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From the JAMA Network
February 24, 2015

Hydroxychloroquine and the Retina

Author Affiliations
  • 1Byers Eye Institute, Department of Ophthalmology, Stanford University School of Medicine, Palo Alto, California
  • 2Department of Ophthalmology, Kaiser Permanente Northern California, Redwood City
JAMA. 2015;313(8):847-848. doi:10.1001/jama.2014.14558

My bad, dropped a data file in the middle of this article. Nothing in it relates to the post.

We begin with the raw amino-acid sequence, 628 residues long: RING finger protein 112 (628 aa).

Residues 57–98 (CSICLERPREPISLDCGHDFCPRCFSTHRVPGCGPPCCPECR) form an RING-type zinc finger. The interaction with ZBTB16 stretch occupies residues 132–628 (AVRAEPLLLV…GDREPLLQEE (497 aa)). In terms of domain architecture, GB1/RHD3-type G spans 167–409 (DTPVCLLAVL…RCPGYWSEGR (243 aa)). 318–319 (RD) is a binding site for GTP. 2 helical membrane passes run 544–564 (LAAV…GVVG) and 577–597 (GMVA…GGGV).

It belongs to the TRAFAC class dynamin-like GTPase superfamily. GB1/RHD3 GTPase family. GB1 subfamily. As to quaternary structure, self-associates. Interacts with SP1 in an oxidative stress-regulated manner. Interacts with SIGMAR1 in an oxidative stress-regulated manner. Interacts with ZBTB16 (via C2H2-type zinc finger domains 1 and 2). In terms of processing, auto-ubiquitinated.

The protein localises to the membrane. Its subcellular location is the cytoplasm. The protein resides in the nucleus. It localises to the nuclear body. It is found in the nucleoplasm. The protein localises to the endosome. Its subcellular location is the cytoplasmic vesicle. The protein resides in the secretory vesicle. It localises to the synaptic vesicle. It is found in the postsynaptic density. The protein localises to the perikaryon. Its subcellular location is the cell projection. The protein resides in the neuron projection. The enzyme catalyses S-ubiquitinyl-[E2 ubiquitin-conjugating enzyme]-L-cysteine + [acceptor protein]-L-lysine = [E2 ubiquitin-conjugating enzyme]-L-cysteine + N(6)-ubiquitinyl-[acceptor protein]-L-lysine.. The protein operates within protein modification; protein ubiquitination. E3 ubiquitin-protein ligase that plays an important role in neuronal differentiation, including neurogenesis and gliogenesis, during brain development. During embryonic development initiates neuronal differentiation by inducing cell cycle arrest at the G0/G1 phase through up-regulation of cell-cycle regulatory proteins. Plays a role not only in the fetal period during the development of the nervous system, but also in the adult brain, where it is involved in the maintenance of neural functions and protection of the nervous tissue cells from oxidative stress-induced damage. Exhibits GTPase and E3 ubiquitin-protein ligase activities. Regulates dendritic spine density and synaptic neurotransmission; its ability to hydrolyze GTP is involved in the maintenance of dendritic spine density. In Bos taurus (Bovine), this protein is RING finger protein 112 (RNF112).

Hydroxychloroquine sulfate is widely prescribed in the treatment of systemic lupus erythematosus (SLE), rheumatoid arthritis, and related autoimmune diseases, and it has largely superseded the use of chloroquine phosphate for these conditions. Furthermore, hydroxychloroquine is now being evaluated for other medical uses, including control of blood glucose levels and as an adjunct to chemotherapy for cancer. Although hydroxychloroquine has relatively few systemic adverse effects, a specter of potential retinal toxicity hangs over its use, and regular screening is necessary to detect early changes in the retina before vision is compromised.1 The study by Nika et al2 in JAMA Ophthalmology shows that despite the risk of toxicity, many patients using hydroxychloroquine for SLE and related disorders are still not seeing eye care professionals or getting appropriate diagnostic tests. This is a wake-up call to physicians who prescribe this drug.

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